Top jobs should go to the willing, says Long
The first and deputy first minister posts should be able to be filled by the willing, Alliance Party leader Naomi Long has said.
Ms Givan’s resignation also removed Deputy First Minister Michelle O’Neill from the joint office.
Mrs Long told a pre-election event, hosted by the Northern Ireland Chamber of Commerce, entitled Five Leaders; Five Days, that it is not simply an election about how or who will govern for the next five years, but whether we will have an Assembly and Executive at all.
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“It’s hard to believe, given the challenges we face – our beleaguered health service, challenging budget settlement, a cost-of-living crisis, soaring energy costs, the need for social and economic recovery from the pandemic, the climate crisis and war unfolding on our doorstep, that there is even a question mark over whether a new Executive can be formed,” she said.
With polls suggesting Sinn Fein may emerge as the largest party following the Assembly election, and be entitled to nominate a first minister, unionist parties have appeared unwilling to say they will nominate a deputy first minister.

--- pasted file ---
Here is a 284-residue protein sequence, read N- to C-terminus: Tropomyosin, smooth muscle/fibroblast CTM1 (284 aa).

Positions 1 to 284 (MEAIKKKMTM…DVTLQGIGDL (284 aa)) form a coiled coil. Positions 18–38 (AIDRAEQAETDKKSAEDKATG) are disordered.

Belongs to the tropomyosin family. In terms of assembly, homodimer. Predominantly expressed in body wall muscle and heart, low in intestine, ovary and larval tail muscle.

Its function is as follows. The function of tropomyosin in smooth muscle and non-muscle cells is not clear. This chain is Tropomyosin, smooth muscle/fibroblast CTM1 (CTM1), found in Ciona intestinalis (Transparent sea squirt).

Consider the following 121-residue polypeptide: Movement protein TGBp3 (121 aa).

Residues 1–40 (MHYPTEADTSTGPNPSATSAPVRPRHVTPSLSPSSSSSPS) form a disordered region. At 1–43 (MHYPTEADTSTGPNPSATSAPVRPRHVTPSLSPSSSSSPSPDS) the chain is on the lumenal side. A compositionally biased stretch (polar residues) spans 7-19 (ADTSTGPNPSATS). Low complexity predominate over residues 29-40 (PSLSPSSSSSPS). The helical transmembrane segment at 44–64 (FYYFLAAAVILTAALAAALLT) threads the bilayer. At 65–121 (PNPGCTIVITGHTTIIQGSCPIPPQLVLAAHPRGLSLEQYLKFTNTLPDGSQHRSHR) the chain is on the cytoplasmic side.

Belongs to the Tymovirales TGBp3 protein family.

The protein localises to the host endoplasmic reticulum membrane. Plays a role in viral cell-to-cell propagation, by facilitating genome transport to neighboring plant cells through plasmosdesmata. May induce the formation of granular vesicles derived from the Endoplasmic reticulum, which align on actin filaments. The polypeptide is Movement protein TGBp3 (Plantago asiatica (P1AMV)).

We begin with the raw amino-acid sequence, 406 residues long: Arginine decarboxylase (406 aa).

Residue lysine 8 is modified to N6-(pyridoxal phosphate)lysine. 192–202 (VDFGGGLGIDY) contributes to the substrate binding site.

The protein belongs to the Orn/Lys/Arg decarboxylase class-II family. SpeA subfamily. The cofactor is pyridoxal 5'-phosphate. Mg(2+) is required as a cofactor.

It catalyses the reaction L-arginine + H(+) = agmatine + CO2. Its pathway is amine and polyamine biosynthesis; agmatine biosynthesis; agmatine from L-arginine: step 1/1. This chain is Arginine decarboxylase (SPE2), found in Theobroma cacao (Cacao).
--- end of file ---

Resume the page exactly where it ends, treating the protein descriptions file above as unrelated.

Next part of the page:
According to the Assembly rules the top ministers must be nominated by the largest political parties in each of the two largest community designations.
Mrs Long said her party is the only one which has openly committed to nominating a deputy first minister to serve alongside a Sinn Fein first minister.
However, she said her party cannot nominate a deputy first minister under the existing rules.
“If you don’t want to be in the Executive and you happen to be one of the largest two parties, that should be an option,” she said.
“If you decide that after the election you have an entitlement to be first or deputy first minister and you want to turn it down, that should be OK but it should then move on to someone else who is willing to do the job.”
She added: “There is something wrong with the system where the willing can’t work and the unwilling can hold everything back.”